Marvin Miller, Led Baseball Players to Free Agency

Owners Keep Giant of National Pasttime Out of Hall of Fame

Staunch Unionist: Broadcaster Red Barber called union leader Marvin Miller one of the three most important figures in baseball history, alongside Babe Ruth and Jackie Robinson.
Staunch Unionist: Broadcaster Red Barber called union leader Marvin Miller one of the three most important figures in baseball history, alongside Babe Ruth and Jackie Robinson.

By Peter Dreier and Kelly Candaele

Published December 04, 2012.
  • Print
  • Share Share
  • Single Page

(page 2 of 5)

During the last vote in 2010, for example, Miller received 11 out of 16 votes cast, one less than the 75% needed to gain entry. Although the votes are secret, it is likely that the committee’s four baseball executives — Phillies owner Bill Giles, former Cubs and Orioles executive Andy MacPhail, White Sox owner Jerry Reinsdorf, and Kansas City Royals owner David Glass (former CEO of the virulently anti-union Walmart) — voted against Miller. Veteran Hall of Fame observers believe that the fifth anti-Miller vote was probably Whitey Herzog, a former manager.

Over the years, the Hall of Fame has inducted many second-rate baseball owners and executives who had little impact on the game. Several former baseball commissioners — including Bowie Kuhn, who lost every battle he fought with Miller — have their own plaques in Cooperstown.

In contrast to these midgets, Miller was a giant. Under Miller’s leadership — which included teaching players about labor history and labor law, giving them a sense of their own power, and training them how to outmaneuver the owners during negotiating sessions — the players won a democratic voice in their workplaces and dramatically improved their pay, pensions, and working conditions.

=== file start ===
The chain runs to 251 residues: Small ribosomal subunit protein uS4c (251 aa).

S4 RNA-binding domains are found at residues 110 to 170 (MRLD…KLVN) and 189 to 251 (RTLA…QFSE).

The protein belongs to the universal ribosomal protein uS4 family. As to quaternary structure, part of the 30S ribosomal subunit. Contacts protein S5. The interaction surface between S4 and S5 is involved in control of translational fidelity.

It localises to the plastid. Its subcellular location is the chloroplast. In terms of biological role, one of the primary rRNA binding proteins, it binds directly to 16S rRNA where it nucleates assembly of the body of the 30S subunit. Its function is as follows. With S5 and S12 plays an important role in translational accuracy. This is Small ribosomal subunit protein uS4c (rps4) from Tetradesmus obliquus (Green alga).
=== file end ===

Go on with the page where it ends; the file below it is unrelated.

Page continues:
“I loved baseball and I loved a good fight, and in my mind, ballplayers were among the most exploited workers in America,” Miller wrote in his 1991 autobiography, A Whole Different Ball Game.

Miller was born in the Bronx in 1917 and raised in Brooklyn. Like many Jews of his era, he had a rebellious streak. His father, who sold ladies coats, was an Orthodox Jew, but “from a very early age I felt estranged from his beliefs,” Miller recalled in his memoir. At age 10, he quit his four-day-a-week Hebrew school classes, Miller’s first strike. But as he would reveal later in his life, he also had a knack for negotiation and compromise. As his 13th birthday approached, and not wanting to disappoint his favor, he agreed to take instruction with a private tutor three nights a week for six weeks. “This cram course enabled me to learn enough Hebrew to conduct myself creditably at the bar mitzvah ceremony,” Miller wrote.

Miller walked his first picket lines as a youngster in support of a union organizing drive. His mother, who taught elementary school, was a member of the New York City teachers union. Although he was born with a serious injury to his shoulder, Miller became a good athlete, especially in handball and tennis, and was a lifelong baseball fan.